No two weightlifters look the same when they lift; there’s always going to be some difference in technique due to either how they were taught or simply due to the fact that their bodies are different. Having short vs. long femurs, arms, and torso is going to affect they way an athlete executes any movement.
Today I’ll be exploring some differences in technique between elite-level lifters and why these differences don’t really matter at all. First, some example videos:
Ilya Ilyin snatching 191kg
And Lu Xiaojun snatching 170, 175, and attempting 177kg
A few differences are noticeable here. For starters, Lu drags the barbell up his thighs to reach his hips, where as Ilya does not – he only makes contact with the bar at his hips, not before. Secondly, Ilya pulls the bar off the ground with much greater speed, where Lu pulls the bar relatively slowly. This is due to a difference in training philosophies. Ilya hails from Kazakhstan, a former member of the USSR and a country which has adopted many Soviet training methods – one of these is to emphasize pulling strength. Lu, on the other hand, is from China, which emphasizes leg/squatting strength over pulling strength, which explains why he has never struggled to stand up with a snatch or a clean. Thirdly, Lu’s lifting overall simply looks much smoother than Ilya’s. This is also due to how each lifter was taught – Chinese lifters are taught a “Chinese-style” pull, which results in more thigh contact (explaining my first point) but also emphasizes smoothness and control over the bar. Kazakh athletes are taught to make their pull more explosive, resulting in two different lifting styles.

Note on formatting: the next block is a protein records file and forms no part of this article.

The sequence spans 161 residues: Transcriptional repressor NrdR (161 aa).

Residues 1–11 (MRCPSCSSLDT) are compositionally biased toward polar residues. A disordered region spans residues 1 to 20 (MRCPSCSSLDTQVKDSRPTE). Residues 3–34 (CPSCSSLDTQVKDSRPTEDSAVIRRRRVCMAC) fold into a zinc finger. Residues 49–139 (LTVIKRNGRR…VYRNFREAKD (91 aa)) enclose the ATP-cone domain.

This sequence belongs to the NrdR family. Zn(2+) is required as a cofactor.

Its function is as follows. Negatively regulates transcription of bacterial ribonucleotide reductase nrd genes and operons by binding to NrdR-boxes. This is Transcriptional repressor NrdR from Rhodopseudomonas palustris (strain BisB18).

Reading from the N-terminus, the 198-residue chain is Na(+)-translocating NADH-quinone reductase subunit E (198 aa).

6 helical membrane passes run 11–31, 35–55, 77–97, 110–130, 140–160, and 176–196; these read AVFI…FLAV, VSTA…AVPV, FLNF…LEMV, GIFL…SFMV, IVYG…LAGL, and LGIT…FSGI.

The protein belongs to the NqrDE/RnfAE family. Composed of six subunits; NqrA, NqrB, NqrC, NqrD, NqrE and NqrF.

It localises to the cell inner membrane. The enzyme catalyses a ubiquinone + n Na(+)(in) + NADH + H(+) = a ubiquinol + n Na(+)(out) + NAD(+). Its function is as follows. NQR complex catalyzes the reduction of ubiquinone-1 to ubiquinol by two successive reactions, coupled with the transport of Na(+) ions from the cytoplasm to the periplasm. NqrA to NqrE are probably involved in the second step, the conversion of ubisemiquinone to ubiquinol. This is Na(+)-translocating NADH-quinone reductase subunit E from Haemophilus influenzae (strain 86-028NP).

Now, let’s look at how different body types influence lifting technique.
Here’s Arli Chontey of Kazakhstan clean and jerking 150kg
And here’s Ilya again clean and jerking 246 kg
Chontey has incredibly short arms, even among Olympic weightlifters, which results in him making contact with the bar at his hip during the clean . Ilya has comparatively longer arms, meaning that he makes contact with the bar at the upper thigh. Neither technique is more or less efficient, they’re simply better suited for lifters with different bodies.
Lifters with all different body types and techniques have won Olympic medals and set world records, because in the end, as long as you follow a few central rules to Olympic weightlifting, the exact specifics of how you lift don’t matter. The first and most important of these rules is to keep the barbell as close to your body as possible. The Chinese achieve this by dragging the bar up their thighs – the bar literally couldn’t be closer to them. Russian and Kazakh athletes do this by emphasizing back strength when they train, allowing them to keep the bar close enough to their bodies even if they don’t make contact until the last second. Second, these lifters stay over the bar as long as possible, meaning that they keep their shoulders directly above the barbell for as long as they can which ensures a more efficient lift. Third, these lifters stay balanced over the middle of their feet for the entire lift, mostly as a result of following the first two rules. By staying balanced, they are reducing the chance that the barbell goes too far forward or backward, causing them to miss a lift. And possibly most importantly, these lifters are consistent – almost inhumanly so. From lift to lift, their form doesn’t change. Looking at the video of Lu snatching above, the difference between his attempts at 170kg and 175kg are unnoticeable, if they even exist. Consistency is the key to becoming truly great in Olympic weightlifting – it doesn’t matter if you can lift a lot one day out of every year. It’s better if you can lift just a little bit less but do it every single day.